We have the same odds.

Category: NFL
Posted on: July 5, 2011 10:06 am

I miss Adam Dunn

Adam Dunn had two hits last night and helped the White Sox beat Kansas City with a home run in the eighth inning, and when I saw what he had done -- when I went to the White Sox box score first this morning, as I do every morning, and when I looked for Dunn's line first, as I do every day -- I heard someone say the words, "Oh, good."

And it was me who said it.

Understand, Adam Dunn and I do not like each other. It's not a big deal, and I wouldn't pretend it is. Dunn's a proud, stubborn guy who probably dislikes a lot of people. And there's me. Mr. Congeniality. Him not liking me, me not liking him, it's not a big deal.

It started in 2007 when I (briefly) co-hosted a radio show in Cincinnati, and it was summer, and Dunn was striking out 165 times and making errors in the field, and radio callers wanted to gripe about it. And I wasn't about to defend Dunn. In fact, I may have piled on. There was a comment I made about Dunn in left field, how he chased the ball like my dog chases a Frisbee.

And then I may have barked.

Anyway, I showed up at the clubhouse every few weeks, and Dunn sneered at me every time. He asked other writers what I was doing there. He once approached me with a weighted sock, showed me the baseball hanging in the foot area, and jokingly -- I think -- threatened to hit me with it.

So anyway, he didn't like me. And it was mutual.

And when he signed with the Nationals in 2009, I haunted him. His box score was the first I looked for. His line was the first line I found. I had to know how he was playing, and when he went 0-for-4 with two whiffs, I smiled. When he homered, I groaned.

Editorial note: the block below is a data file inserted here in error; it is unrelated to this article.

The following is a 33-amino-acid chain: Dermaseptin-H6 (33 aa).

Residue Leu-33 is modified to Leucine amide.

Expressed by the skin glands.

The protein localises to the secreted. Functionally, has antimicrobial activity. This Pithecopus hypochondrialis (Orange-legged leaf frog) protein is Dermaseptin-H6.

I'm petty like that.

So it continued in 2010 and this year with his new team, the White Sox.

I was smiling a lot.

And then I stopped smiling. His batting average dipped below .200 on May 20 and just kept going. He was in the .180s a week later. He hit the .170s on June 5. On Sunday he was at .165.

Again, I was no longer smiling. This wasn't a bad game or two. This wasn't even a bad homestand. This was a bad season, the kind of season that can end a career. My God, Adam Dunn has two hits in 56 at-bats against lefties this season. That's a .036 batting average.

That's not funny, and this hasn't been fun for a long time. I can't say I'm an Adam Dunn fan, but last night he had two hits, including a home run, and I'm smiling about it.

Tomorrow morning I'll check the White Sox box score first, like I always do. If Dunn plays tonight, I'll find his name first and see how he did. Like I always do. If he has another couple of hits, I'll smile. If he homers again, I might even applaud.

Like I never do.

Keep it going, Adam Dunn. You big donkey.

Category: MLB
Tags: Adam Dunn
Posted on: July 1, 2011 1:19 pm
Edited on: July 1, 2011 1:20 pm

Shameless Central Florida is a monster

A young man died on its watch, and now Central Florida will appeal a jury's finding that the school was negligent and should pay the dead football player's parents $10 million.